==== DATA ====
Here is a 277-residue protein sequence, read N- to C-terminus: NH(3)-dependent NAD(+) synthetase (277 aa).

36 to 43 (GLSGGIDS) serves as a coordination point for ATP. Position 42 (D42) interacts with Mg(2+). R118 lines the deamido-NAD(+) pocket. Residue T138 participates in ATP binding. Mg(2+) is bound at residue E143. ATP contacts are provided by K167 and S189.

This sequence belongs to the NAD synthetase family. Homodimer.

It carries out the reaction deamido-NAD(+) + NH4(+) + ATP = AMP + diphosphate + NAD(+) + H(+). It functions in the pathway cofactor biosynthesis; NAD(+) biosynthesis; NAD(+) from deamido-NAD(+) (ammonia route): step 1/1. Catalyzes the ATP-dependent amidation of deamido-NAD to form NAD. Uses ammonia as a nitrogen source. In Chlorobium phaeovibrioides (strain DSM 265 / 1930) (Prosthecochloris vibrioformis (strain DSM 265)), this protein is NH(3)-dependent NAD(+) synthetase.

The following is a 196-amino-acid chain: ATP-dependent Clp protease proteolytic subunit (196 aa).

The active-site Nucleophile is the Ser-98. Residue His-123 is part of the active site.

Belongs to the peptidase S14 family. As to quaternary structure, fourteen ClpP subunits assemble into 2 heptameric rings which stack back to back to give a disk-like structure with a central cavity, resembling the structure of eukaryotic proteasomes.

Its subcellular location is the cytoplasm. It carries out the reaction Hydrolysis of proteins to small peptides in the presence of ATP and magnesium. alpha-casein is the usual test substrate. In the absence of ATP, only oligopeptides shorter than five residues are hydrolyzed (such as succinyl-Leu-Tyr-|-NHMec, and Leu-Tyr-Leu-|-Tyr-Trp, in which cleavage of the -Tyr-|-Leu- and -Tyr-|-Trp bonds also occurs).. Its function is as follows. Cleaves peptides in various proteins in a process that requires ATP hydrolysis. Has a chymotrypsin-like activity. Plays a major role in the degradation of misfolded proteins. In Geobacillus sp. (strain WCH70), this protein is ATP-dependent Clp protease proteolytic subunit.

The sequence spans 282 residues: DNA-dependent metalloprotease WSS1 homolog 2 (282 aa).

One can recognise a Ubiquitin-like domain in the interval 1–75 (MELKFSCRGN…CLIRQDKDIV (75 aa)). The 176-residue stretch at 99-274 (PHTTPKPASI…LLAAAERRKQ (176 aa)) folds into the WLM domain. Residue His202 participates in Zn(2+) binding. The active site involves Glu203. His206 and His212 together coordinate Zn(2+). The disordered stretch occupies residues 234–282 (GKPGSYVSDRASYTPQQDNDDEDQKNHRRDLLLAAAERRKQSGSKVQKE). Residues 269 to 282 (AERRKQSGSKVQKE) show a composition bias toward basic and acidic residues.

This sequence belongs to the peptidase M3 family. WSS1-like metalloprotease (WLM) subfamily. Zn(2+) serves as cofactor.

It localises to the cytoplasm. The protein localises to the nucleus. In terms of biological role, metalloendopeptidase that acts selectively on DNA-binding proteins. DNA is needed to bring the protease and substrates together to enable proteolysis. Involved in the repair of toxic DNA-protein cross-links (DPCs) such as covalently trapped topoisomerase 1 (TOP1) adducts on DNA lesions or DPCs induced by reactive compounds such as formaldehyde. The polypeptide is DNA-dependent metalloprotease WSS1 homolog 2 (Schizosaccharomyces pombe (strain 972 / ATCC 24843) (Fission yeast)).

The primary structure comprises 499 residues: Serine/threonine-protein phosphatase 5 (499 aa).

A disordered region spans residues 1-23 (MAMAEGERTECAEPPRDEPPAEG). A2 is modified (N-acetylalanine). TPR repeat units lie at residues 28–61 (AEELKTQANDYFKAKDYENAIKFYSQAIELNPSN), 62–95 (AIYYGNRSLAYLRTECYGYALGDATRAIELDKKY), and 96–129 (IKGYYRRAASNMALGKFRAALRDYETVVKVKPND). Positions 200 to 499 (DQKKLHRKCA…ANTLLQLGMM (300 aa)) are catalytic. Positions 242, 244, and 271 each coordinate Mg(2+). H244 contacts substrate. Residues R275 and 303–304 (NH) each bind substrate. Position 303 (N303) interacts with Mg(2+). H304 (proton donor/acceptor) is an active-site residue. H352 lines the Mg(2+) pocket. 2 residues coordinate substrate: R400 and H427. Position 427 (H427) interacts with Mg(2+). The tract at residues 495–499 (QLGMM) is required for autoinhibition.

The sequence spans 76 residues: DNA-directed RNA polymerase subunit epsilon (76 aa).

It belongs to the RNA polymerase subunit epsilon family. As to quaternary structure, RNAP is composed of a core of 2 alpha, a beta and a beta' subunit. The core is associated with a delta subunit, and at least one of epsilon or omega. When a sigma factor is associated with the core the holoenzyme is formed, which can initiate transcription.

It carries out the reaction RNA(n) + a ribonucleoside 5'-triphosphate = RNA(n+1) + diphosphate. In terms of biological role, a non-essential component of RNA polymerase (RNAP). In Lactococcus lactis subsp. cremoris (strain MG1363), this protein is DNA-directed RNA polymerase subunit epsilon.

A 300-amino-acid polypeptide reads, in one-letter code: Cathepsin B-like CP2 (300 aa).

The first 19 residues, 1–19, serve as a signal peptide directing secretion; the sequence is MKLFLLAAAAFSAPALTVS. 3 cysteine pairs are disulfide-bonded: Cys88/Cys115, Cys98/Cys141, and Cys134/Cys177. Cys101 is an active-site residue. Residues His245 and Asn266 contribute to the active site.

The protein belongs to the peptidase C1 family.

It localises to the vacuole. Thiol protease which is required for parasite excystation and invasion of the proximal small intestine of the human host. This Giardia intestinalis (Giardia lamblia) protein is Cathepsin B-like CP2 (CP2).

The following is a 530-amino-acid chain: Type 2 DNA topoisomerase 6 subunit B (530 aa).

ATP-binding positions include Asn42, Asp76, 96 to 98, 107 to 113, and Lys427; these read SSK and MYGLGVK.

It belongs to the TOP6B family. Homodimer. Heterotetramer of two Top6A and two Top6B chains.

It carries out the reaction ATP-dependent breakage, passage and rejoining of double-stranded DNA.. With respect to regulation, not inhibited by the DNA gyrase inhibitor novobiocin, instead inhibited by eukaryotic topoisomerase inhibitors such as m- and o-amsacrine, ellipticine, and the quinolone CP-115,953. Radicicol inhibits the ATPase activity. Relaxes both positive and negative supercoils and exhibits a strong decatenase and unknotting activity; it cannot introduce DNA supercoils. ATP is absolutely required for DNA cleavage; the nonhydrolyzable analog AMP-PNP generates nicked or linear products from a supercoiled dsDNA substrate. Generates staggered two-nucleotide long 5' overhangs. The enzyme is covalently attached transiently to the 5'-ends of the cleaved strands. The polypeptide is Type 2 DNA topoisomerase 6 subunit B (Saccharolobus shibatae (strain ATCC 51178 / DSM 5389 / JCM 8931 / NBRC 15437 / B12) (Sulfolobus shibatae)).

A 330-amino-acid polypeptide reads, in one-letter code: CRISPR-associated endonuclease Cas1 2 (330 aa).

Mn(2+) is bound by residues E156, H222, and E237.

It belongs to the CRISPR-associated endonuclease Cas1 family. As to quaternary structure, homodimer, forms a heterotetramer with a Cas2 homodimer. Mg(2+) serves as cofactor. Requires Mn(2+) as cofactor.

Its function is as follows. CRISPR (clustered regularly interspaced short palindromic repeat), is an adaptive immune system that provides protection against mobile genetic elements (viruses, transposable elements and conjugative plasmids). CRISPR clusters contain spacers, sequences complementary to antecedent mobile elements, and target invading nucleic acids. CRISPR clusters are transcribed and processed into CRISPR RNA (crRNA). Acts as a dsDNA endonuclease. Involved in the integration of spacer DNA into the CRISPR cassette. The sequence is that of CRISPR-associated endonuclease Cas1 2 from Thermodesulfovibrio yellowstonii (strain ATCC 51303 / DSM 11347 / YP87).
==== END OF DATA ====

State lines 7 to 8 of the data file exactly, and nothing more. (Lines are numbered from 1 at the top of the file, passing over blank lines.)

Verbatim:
Belongs to the peptidase S14 family. As to quaternary structure, fourteen ClpP subunits assemble into 2 heptameric rings which stack back to back to give a disk-like structure with a central cavity, resembling the structure of eukaryotic proteasomes.

Its subcellular location is the cytoplasm. It carries out the reaction Hydrolysis of proteins to small peptides in the presence of ATP and magnesium. alpha-casein is the usual test substrate. In the absence of ATP, only oligopeptides shorter than five residues are hydrolyzed (such as succinyl-Leu-Tyr-|-NHMec, and Leu-Tyr-Leu-|-Tyr-Trp, in which cleavage of the -Tyr-|-Leu- and -Tyr-|-Trp bonds also occurs).. Its function is as follows. Cleaves peptides in various proteins in a process that requires ATP hydrolysis. Has a chymotrypsin-like activity. Plays a major role in the degradation of misfolded proteins. In Geobacillus sp. (strain WCH70), this protein is ATP-dependent Clp protease proteolytic subunit.